Because the principles behind the establishment of these Songlines were eminently sensible, there are a number of easily followed handy hints to identify the Aboriginal Songlines in your municipality.

Handy hints for mapping Songlines in your municipality

  1. Have a look at a road map of your municipality and the adjacent municipalities and identify those roads that do not follow a north-south, east-west grid, but instead follow a meandering route.
  2. Compare these meandering roads to a contour map or alternatively get in your car, go and drive along these roads and do a visual appraisal. Do these roads meander along a ridge line or a valley line? If so, then odds-on it is a traditional Songline.
  3. If there are any cuttings on the route, this is obviously a shortcut engineered later, so check the natural contour to see where the Songline would have originally gone before rejoining the present road. Ink these routes you have identified on to your map of the municipal roads.
  4. Now check all available historical documents and oral sources to identify the location of any previous or existing scarred, ring, arched, or spiral trees in your municipality. Mark these on your map and see if they are in close proximity to the routes you have already marked. If so, the evidence is mounting. If not, it is not necessarily evidence against the route being a Songline.
  5. Look at all water courses, the creeks and rivers in your municipality, and note any confluences. These were always important traditional sites, particularly the confluence of major creeks with rivers, which were commonly permanent or seasonal campsites. Note these confluence points on your map and see if there is a present day road linking the sites. Or is there a ridge-line road looping around and connecting the two sites? Again, if there is, it is odds-on that it is a Songline that also represents an effective short-cut between the two sites. If there are scarred or other marker trees on the route it is further supporting evidence.
  6. In looking at all water courses, particularly major creeks and rivers; identify any area of rapids that offer a natural ford. These may well be the point at which a Songline crosses the watercourse. Conversely, if a ford is located near a confluence, then it is a virtual certainty it is part of the route of a Songline.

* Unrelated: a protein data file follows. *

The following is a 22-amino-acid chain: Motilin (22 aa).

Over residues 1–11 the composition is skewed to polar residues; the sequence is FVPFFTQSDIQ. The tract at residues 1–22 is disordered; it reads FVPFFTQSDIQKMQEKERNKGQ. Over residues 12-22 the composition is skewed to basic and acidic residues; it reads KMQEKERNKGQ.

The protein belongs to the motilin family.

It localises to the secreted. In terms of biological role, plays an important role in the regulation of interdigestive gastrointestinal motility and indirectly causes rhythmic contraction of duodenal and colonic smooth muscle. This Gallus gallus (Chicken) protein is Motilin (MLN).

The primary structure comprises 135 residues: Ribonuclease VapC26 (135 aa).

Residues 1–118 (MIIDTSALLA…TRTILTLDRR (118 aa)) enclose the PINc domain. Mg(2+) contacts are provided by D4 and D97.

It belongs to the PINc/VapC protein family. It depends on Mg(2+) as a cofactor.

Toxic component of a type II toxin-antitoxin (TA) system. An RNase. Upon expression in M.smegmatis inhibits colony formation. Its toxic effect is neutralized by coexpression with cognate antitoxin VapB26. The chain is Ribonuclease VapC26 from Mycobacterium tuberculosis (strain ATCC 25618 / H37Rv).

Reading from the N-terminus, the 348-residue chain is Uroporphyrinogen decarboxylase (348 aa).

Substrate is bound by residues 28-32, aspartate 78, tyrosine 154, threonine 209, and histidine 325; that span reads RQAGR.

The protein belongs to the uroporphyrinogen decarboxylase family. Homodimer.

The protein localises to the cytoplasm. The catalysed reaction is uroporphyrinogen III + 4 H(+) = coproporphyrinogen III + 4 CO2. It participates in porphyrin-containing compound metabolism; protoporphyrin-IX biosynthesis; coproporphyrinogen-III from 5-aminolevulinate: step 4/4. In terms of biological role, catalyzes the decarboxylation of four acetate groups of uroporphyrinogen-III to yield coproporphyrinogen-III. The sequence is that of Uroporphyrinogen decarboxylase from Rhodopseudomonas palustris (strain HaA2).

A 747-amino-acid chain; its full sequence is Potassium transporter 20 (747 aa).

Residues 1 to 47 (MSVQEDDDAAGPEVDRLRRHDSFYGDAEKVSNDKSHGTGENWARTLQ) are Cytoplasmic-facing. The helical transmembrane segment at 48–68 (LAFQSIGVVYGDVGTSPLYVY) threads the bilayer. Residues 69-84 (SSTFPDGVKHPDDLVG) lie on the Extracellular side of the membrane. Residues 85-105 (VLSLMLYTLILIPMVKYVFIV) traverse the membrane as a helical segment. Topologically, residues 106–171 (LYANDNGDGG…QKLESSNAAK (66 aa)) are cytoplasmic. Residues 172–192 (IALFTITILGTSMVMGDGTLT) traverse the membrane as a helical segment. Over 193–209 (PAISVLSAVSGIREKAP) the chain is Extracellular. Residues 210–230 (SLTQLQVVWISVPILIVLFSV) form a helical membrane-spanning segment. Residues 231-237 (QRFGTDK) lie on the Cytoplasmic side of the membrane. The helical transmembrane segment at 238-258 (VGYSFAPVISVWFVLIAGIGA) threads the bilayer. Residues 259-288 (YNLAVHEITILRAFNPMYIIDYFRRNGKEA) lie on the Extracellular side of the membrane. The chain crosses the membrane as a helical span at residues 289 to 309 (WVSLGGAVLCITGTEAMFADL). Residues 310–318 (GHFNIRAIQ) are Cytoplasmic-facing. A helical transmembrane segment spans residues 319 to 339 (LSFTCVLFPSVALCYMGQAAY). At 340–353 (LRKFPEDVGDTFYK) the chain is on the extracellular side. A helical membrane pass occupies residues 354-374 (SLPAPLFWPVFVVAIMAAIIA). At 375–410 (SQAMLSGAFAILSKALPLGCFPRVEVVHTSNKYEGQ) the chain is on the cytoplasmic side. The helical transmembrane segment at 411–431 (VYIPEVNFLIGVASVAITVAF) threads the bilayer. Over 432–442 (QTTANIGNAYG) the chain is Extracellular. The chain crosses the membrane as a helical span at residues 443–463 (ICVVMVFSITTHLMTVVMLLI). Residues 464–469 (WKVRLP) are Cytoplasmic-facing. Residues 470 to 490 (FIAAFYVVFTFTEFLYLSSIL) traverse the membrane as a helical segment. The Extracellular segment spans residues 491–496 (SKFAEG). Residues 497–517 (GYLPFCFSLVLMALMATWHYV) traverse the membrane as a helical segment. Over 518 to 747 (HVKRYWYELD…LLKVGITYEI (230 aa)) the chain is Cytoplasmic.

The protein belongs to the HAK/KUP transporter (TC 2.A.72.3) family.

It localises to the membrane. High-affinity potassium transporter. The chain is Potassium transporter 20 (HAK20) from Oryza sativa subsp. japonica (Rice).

7. Next, if you can’t readily do it yourself, ask your local historical societies to interrogate the records of early settlers, surveyors, Aboriginal Protectors, and Roads Boards to find any reference to walking trails, marker trees or ceremonial sites. Similarly, interrogate any specific Aboriginal heritage reports your council might have conducted some time in the past and identify any sites of significance. Mark all these reference points and sites on your map and see if there are any old roads, ridge lines or valley lines connecting these sites.
  8. Finally, when you have completed the exercise, take a step back and look at your map in total. What does common sense tell you about the total picture? Don’t take the attitude that it is not a true representation of traditional Songlines unless you can prove that it is true absolutely, because that is a niggardly-minded impossibility. Instead, take the attitude that Aboriginal people belonged to a clever and sophisticated society, and over countless thousands of years learned how to manage their environment and live in harmony with it.
  9. That is what the totemic system in reality is. It is a species conservation and land management system through which every square metre of Australia became part of a vast managed estate. Bill Gammage has so very rightly termed Aboriginal Australia as, ‘The Greatest Estate on Earth’. So produce your municipal Songlines map with confidence that it is a true reflection of how Aboriginal people conducted their extensive curatorship of the Australian landscape.